I was raised in a giving family that just happened to have a connection to the U.S. Marine Corps. My dad is a Marine (you never stop being one) and we were always involved in Marine Corps Reserve’s Toys for Tots in Seattle. When I moved to Walla Walla with my husband and realized that we did not have a local coordinator, I applied.
I knew I could not do it by myself and that it would have to be a family and community effort. Now, I am beginning my sixth year with the campaign to collect gifts for children over the holidays.
This year there are 22 local businesses from Dayton to College Place that volunteered to collect toys and monetary donations.
Here in the Walla Walla Valley our requests for gifts have increased each year, but so have our donations. Several businesses promote Toys for Tots with advertising and offer discounts for toys donated to the campaign.
At company holiday parties or family get-togethers, guests are asked to donate a gift to Toys for Tots instead of a white elephant gifts for each other.
These may seem like small suggestions, but creative ideas are why we can supply toys for every request made.
I work closely with the staff at St. Vincent de Paul who coordinate most of the family applications. St. Vincent de Paul also merges its list of requests with the Salvation Army’s to ensure all families will receive assistance.
Local retired and active-duty Marines always lend a hand financially, physically and with their time to support the effort. St. Paul’s Episcopal Church is my hub where volunteers and I can store, sort and distribute toys to families. With that come phone calls, questions and cleanup, which staff at St. Paul’s does without complaint.
The national Marine Toys for Tots Foundation supplies all my boxes, posters and promotional items.
I have many favorite memories over the past five years. Last year I was fortunate to have Sgt. Jesus Granados and then-Pvt. Eric Eastman in their dress blues standing outside in the snow downtown with me collecting donations. Friendly and stoic, they shared their time with me as well as veterans and others who stopped by to talk.
There are also visions of my husband in the dark loading and unloading toys in the snow. I see my children each carrying boxes or bags of toys, counting them and then painstakingly leaving each in its place when I know they really want to play with everything.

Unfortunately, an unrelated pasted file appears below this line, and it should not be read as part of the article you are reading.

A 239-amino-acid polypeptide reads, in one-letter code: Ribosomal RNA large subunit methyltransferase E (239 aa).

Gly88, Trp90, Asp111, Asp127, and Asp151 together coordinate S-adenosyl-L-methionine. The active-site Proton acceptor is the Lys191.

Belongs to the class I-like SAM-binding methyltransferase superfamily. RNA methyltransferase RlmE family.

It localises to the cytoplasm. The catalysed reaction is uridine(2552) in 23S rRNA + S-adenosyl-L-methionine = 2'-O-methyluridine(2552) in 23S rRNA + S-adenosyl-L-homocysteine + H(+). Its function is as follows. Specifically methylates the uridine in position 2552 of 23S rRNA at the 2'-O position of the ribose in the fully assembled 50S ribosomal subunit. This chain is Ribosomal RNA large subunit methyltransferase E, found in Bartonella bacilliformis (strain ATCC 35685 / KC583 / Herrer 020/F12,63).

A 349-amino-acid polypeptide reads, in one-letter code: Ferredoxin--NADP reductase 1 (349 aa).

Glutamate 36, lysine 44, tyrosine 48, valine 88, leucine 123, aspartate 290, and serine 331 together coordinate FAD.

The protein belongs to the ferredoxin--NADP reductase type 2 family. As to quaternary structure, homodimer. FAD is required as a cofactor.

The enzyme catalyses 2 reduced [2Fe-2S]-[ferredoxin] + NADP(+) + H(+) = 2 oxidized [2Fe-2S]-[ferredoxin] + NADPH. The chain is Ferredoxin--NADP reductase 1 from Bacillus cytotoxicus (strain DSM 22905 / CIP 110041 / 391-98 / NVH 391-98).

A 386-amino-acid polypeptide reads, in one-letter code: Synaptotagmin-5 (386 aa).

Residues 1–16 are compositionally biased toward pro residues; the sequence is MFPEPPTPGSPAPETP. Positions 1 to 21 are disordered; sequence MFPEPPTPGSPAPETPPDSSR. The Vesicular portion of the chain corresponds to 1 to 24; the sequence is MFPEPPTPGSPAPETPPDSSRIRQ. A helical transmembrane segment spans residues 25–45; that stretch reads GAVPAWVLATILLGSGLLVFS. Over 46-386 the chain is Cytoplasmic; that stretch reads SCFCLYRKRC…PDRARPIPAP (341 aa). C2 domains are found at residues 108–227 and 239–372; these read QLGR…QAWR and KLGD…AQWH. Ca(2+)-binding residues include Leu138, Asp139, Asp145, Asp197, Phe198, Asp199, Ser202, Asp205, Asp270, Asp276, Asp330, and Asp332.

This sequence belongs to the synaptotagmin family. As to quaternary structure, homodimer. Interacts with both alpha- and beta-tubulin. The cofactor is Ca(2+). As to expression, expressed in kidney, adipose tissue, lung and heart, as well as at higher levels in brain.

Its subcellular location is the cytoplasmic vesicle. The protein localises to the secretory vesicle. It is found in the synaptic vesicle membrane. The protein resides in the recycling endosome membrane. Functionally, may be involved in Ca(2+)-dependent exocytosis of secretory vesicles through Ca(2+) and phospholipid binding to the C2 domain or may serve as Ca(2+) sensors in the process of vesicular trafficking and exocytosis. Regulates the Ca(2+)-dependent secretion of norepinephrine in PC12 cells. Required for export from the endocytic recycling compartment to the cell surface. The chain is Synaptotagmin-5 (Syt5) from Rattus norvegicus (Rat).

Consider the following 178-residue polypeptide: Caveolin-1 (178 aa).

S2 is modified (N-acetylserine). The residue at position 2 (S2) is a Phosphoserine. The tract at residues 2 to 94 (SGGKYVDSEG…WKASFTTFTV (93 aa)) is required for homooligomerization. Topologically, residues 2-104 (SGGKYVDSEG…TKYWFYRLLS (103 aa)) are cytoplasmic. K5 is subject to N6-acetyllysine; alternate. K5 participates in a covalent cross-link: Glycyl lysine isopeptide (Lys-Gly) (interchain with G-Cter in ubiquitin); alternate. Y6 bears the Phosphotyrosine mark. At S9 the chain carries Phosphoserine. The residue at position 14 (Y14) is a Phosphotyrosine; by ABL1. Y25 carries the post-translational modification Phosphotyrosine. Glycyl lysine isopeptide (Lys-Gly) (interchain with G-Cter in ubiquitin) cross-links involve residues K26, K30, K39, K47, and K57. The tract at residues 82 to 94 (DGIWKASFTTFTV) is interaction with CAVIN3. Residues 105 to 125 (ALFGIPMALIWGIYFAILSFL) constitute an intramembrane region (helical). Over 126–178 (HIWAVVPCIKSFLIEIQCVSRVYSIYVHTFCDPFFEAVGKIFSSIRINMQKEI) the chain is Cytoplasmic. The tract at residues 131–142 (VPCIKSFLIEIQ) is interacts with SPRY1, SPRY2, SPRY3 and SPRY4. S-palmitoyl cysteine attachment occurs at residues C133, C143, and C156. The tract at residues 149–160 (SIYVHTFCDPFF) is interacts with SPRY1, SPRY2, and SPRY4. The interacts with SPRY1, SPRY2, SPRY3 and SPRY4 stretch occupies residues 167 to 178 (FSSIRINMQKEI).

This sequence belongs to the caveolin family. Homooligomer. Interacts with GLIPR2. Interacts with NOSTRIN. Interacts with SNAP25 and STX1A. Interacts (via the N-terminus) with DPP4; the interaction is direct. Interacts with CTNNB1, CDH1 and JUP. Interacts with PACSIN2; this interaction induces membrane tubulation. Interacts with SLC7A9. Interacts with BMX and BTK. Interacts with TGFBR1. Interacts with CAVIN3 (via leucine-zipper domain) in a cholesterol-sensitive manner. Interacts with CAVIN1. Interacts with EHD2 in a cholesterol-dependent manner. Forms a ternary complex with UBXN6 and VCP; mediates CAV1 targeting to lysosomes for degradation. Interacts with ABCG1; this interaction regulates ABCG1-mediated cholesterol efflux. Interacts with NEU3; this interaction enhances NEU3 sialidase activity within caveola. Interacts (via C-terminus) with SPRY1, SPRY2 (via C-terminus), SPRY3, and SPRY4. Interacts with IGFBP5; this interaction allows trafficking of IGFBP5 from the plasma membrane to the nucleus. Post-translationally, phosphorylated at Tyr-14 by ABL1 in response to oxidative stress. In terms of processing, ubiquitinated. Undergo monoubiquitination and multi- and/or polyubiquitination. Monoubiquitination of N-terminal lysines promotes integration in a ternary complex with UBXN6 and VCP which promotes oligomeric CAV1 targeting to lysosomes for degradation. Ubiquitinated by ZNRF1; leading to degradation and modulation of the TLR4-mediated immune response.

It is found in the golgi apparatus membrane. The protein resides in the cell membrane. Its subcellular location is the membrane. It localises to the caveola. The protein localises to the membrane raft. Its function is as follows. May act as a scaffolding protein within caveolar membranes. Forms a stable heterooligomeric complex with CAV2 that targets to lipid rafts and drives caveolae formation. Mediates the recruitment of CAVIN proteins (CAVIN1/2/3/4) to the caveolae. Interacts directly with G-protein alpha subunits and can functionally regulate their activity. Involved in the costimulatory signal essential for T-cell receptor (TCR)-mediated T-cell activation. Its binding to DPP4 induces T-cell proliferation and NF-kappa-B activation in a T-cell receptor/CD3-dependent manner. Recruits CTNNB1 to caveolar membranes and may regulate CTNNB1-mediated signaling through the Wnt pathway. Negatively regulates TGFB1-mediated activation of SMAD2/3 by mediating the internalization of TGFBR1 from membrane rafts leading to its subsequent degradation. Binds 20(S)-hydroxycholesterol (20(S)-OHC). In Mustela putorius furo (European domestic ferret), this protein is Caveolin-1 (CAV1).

I see my friends driving around town picking up huge boxes at businesses and unloading between their children’s preschool and nap time. I see them sorting toys with me as I promise it will only take an hour, then realize it is 10 p.m. on a school night and we are not done.
I see Younglives mentors showing local teen moms how to sort toys for other families, all the while encouraging and guiding them. Over the years I have the same teenage brothers with their buddy volunteer on pick up day.
I see my oldest son take pride in being a part of the entire process, memorizing the entire list of more than 20 drop off locations. He can sort toys by age and help a family fill out an application if they show up late. I see him stand tall with his shoulders back, totally in charge when the volunteers show up. He makes me so proud.
My family lives Toys for Tots for six weeks during the holiday season. The first year it was hard to explain Toys for Tots and Santa in the same conversation with my young children. But they know not everyone is fortunate enough to receive gifts at Christmas time, and that it is our responsibility to help get them to families. They don’t complain, they help.
I want them to learn that each year during Christmas the Swanson family is one that supports families having a tough years. And I want them to support the Marines, businesses, friends and volunteers who support us and make Toys for Tots possible in our community.
Walla Walla is a very giving community and that aspect makes it easy for me to succeed as a Toys for Tots volunteer coordinator.